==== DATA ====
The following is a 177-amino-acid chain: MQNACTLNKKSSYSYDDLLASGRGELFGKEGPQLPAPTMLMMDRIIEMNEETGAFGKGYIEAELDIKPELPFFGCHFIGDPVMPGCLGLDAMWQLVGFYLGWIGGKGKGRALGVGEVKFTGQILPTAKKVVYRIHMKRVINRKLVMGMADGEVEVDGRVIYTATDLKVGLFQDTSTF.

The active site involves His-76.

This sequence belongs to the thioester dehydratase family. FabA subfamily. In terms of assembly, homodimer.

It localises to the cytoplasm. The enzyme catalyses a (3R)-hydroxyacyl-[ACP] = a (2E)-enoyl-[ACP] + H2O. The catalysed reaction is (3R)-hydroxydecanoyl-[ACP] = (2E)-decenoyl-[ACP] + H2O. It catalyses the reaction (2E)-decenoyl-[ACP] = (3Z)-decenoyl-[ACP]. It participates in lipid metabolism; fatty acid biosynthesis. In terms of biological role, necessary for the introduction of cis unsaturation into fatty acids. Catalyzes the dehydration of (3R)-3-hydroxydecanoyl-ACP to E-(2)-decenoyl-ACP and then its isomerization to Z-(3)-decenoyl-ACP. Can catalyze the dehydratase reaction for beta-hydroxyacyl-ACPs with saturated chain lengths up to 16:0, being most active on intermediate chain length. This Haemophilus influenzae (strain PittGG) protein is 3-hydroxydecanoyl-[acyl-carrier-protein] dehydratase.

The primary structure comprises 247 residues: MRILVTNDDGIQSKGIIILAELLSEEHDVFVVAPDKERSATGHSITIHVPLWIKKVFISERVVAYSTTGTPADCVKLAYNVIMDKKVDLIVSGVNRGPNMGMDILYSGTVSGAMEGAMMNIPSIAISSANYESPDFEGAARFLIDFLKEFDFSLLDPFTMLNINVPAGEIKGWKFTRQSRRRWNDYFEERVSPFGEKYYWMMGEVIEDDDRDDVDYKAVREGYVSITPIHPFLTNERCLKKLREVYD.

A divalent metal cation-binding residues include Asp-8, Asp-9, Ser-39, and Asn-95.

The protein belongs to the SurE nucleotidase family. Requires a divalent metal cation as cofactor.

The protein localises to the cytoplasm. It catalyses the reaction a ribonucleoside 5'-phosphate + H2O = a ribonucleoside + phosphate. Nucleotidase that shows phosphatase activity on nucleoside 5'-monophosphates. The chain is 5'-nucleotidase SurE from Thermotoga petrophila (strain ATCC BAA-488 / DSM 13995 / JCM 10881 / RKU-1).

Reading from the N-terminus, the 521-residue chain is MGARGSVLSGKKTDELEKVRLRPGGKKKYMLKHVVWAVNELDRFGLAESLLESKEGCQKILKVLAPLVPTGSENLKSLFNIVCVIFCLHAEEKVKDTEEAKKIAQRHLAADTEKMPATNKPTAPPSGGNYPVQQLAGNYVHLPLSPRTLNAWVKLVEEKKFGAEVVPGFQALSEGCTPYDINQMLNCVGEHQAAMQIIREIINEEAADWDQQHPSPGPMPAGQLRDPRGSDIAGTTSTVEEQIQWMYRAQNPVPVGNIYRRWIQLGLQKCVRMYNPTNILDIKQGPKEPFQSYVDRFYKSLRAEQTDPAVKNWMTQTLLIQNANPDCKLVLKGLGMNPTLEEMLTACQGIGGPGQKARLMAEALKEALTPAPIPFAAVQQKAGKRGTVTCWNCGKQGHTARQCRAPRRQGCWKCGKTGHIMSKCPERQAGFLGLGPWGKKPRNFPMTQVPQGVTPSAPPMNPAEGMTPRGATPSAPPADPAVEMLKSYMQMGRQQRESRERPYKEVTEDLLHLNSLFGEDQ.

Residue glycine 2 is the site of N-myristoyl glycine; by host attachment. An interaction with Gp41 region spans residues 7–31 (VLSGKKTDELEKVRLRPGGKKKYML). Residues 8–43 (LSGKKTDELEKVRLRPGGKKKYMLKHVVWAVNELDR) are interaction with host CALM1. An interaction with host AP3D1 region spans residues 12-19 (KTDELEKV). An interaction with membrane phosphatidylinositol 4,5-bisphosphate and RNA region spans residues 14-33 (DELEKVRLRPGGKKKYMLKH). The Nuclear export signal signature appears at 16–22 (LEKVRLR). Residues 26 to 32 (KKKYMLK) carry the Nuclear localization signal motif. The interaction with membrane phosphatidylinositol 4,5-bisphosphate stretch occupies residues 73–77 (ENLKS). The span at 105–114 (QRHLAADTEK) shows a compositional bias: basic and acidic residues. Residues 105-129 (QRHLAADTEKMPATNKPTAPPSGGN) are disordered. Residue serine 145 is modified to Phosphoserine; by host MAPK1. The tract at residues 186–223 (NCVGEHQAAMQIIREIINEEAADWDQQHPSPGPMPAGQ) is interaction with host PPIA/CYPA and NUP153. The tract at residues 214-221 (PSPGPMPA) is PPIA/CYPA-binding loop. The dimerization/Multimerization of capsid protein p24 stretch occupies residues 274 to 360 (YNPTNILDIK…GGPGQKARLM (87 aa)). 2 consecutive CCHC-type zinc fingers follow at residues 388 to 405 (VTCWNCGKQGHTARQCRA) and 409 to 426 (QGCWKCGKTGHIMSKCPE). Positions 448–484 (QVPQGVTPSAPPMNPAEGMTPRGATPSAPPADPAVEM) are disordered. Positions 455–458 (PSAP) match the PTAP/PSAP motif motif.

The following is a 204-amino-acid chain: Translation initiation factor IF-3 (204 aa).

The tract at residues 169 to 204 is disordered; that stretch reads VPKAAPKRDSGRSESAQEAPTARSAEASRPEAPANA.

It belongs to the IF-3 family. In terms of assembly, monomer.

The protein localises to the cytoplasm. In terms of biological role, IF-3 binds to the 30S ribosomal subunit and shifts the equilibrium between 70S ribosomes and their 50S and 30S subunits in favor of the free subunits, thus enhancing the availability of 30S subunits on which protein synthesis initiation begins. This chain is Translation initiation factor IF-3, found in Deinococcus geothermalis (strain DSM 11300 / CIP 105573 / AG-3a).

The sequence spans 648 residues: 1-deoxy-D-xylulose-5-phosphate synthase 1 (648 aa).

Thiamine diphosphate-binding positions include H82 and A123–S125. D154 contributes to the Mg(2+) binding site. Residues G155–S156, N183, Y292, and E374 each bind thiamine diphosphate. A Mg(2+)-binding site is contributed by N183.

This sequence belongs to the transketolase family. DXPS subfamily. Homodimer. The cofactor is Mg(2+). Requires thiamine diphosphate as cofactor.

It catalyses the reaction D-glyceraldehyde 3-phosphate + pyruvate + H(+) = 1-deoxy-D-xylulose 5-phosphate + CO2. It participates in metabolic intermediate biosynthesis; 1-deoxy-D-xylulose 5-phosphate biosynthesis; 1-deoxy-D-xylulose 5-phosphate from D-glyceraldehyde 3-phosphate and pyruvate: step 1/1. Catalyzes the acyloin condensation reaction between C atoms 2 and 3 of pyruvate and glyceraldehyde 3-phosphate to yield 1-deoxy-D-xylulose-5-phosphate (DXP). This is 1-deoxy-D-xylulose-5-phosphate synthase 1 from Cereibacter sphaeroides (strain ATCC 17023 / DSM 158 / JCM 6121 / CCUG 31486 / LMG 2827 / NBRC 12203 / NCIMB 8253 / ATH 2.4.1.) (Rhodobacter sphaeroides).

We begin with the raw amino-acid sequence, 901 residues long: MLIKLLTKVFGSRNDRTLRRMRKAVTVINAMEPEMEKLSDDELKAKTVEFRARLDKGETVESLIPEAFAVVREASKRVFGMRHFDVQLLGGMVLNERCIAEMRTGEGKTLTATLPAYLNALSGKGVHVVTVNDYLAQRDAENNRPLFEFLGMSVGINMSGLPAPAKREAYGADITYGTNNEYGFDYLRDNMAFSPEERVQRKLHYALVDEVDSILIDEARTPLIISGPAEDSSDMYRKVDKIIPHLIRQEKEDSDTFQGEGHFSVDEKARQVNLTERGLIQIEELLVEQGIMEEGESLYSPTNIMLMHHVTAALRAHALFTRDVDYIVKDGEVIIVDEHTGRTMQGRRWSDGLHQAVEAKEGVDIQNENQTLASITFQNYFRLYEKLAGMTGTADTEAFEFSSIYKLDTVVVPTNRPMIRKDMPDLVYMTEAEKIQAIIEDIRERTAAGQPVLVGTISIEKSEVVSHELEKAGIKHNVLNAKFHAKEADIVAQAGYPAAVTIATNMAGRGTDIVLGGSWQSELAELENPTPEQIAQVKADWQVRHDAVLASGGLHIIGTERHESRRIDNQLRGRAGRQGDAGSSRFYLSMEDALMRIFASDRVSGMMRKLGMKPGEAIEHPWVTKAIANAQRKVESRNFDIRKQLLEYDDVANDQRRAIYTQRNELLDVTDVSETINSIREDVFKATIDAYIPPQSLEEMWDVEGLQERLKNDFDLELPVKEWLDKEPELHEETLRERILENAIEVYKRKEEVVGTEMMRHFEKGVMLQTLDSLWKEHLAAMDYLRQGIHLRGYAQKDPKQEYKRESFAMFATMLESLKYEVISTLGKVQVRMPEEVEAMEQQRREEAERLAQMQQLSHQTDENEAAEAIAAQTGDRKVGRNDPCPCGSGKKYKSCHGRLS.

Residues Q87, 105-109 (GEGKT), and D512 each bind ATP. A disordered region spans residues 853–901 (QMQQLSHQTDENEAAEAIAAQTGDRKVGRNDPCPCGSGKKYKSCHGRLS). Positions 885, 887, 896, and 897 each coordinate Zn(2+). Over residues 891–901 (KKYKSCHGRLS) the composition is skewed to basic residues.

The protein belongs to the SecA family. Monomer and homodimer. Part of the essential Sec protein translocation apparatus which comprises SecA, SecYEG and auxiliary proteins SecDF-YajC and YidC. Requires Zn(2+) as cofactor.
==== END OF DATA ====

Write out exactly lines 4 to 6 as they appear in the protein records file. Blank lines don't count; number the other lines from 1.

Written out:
It localises to the cytoplasm. The enzyme catalyses a (3R)-hydroxyacyl-[ACP] = a (2E)-enoyl-[ACP] + H2O. The catalysed reaction is (3R)-hydroxydecanoyl-[ACP] = (2E)-decenoyl-[ACP] + H2O. It catalyses the reaction (2E)-decenoyl-[ACP] = (3Z)-decenoyl-[ACP]. It participates in lipid metabolism; fatty acid biosynthesis. In terms of biological role, necessary for the introduction of cis unsaturation into fatty acids. Catalyzes the dehydration of (3R)-3-hydroxydecanoyl-ACP to E-(2)-decenoyl-ACP and then its isomerization to Z-(3)-decenoyl-ACP. Can catalyze the dehydratase reaction for beta-hydroxyacyl-ACPs with saturated chain lengths up to 16:0, being most active on intermediate chain length. This Haemophilus influenzae (strain PittGG) protein is 3-hydroxydecanoyl-[acyl-carrier-protein] dehydratase.

The primary structure comprises 247 residues: MRILVTNDDGIQSKGIIILAELLSEEHDVFVVAPDKERSATGHSITIHVPLWIKKVFISERVVAYSTTGTPADCVKLAYNVIMDKKVDLIVSGVNRGPNMGMDILYSGTVSGAMEGAMMNIPSIAISSANYESPDFEGAARFLIDFLKEFDFSLLDPFTMLNINVPAGEIKGWKFTRQSRRRWNDYFEERVSPFGEKYYWMMGEVIEDDDRDDVDYKAVREGYVSITPIHPFLTNERCLKKLREVYD.

A divalent metal cation-binding residues include Asp-8, Asp-9, Ser-39, and Asn-95.